y design, students in my America 3.0 class this year have to earn achievements (special awards for reaching certain milestones, taking unusual approaches to their learning, doing an important or interesting thing a number of times or for building a portfolio of learning/doing in a compelling way). Unlike the acquisition of knowledge or the development of an assortment of “do’s,” I haven’t published what the achievements are. Students have to think outside the box, experiment, try new modes of thinking and new ways of demonstrating mastery. All of this points to one of the key qualities of the gamified classroom: student self-direction.
In the gamified classroom, students have to take responsibility for their own learning, just like a player has to take responsibility for their strategy or their approach to a game. In World of Warcraft, for example, players can reach level 85 (the maximum possible level in the current iteration of the game) in an almost bewildering number of ways. Most players level through a few core mechanics (questing, 5-man instances), but there is nothing preventing a player from leveling exclusively through crafting (using in-game materials to make in-game items that confer some benefit) and never playing whole parts of the game. In the game, though, there are achievements, special rewards, that form their own metagame within the game. Achievements give structure, sometimes, to the game work that players do and lend direction to the efforts that players want to undertake. Some achievements are really quite easy to earn, others are vexingly difficult (because they represent doing something that’s just plain hard to do or because they require “grinding” – doing one thing hundreds of times over and over).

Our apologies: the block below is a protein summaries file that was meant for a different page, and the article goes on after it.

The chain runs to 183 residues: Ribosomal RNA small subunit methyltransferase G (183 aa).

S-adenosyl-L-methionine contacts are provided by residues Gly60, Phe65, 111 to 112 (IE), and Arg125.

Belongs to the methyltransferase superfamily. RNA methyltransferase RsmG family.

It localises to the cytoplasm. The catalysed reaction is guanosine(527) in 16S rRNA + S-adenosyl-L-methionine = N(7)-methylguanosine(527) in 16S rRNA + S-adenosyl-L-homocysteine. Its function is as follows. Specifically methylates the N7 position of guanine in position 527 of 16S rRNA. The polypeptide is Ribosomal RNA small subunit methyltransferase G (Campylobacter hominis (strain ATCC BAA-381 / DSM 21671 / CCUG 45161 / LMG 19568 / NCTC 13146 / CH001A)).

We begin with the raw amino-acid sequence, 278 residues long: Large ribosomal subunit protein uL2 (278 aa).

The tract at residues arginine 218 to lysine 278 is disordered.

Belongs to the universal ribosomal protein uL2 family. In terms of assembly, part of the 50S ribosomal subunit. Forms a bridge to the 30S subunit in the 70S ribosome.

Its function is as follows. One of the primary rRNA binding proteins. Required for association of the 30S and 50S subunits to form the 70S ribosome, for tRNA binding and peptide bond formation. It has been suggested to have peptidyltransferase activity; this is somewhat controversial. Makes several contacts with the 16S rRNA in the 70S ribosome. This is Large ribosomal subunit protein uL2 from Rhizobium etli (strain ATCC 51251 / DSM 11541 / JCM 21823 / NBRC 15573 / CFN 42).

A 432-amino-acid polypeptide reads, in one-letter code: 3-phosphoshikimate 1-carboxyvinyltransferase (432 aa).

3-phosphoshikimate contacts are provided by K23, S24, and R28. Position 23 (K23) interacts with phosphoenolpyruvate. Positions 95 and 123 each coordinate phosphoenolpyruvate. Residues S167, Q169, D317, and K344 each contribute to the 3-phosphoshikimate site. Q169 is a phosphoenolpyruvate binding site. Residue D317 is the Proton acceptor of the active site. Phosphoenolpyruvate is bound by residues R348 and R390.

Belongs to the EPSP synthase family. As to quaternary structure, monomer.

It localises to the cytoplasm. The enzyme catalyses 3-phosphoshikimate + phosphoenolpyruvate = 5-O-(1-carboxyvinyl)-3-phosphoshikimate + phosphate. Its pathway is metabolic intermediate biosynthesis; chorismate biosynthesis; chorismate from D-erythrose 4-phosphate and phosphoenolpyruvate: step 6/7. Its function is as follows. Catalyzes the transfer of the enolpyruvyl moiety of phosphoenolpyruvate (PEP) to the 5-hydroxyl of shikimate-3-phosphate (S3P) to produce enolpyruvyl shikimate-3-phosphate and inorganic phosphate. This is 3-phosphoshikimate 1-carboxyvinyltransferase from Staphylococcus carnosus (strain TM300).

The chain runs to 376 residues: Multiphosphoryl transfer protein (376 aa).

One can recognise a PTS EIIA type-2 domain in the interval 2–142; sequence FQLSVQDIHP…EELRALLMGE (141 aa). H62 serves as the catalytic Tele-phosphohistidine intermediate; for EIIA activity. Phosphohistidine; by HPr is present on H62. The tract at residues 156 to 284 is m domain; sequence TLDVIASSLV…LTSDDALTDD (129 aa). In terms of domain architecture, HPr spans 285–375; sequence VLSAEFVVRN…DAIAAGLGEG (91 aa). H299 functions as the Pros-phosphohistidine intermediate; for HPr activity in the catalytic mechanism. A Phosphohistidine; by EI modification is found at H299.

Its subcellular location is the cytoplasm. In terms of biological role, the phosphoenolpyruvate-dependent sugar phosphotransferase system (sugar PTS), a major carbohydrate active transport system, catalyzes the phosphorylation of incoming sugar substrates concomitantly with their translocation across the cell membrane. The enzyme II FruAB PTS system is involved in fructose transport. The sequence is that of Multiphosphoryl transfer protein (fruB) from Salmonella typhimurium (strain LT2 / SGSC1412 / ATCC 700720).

I set up the achievements requirement in the hopes that it would stimulate creative thinking in the context of student self-direction. Today, in our fifth class, I had the evidence that the achievement system was going to have the desired effect (at least with some students).
I arrived to class and a student was tuning her violin. Her classmates were attentive to what she was doing, but weren’t obsessive about it. I cocked an eyebrow and the student said “I want to earn an achievement!” I nodded and asked her to explain what the violin had to do with anything! After all, a player doesn’t earn an achievement for something random – it has to mean something. It has to connect. The student said “Janis Joplin.” I asked her what level she was talking about, just to be clear. She said, Culture, level 1. I said “I’m not sure where you’re going with this, but let’s hear it.”
She played for about 90 seconds with skill after which I asked her to make her Janis Joplin point explicit. She cited the story about Joplin’s free spirited approach to life at the University of Texas and remarked that Joplin carried an instrument around campus in the event that she wanted to play. We discussed free-spiritedness as a quality of the culture of the 60s, as compared to the more “square” (her word) culture of the 50s. Her classmates nodded with understanding.
And I gave her a class first achievement for using a prop to illustrate a point and told her to keep leveling.